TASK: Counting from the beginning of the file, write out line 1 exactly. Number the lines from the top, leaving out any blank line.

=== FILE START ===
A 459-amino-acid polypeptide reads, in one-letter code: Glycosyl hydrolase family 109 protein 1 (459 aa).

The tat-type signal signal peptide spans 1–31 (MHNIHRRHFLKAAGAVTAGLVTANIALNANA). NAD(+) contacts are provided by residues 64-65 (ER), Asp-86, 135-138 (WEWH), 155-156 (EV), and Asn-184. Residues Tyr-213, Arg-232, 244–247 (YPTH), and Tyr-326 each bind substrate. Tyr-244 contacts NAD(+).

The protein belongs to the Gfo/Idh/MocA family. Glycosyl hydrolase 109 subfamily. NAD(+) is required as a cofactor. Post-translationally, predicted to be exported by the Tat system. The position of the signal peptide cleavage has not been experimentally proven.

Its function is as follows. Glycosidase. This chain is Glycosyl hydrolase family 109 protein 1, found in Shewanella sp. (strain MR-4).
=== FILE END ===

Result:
A 459-amino-acid polypeptide reads, in one-letter code: Glycosyl hydrolase family 109 protein 1 (459 aa).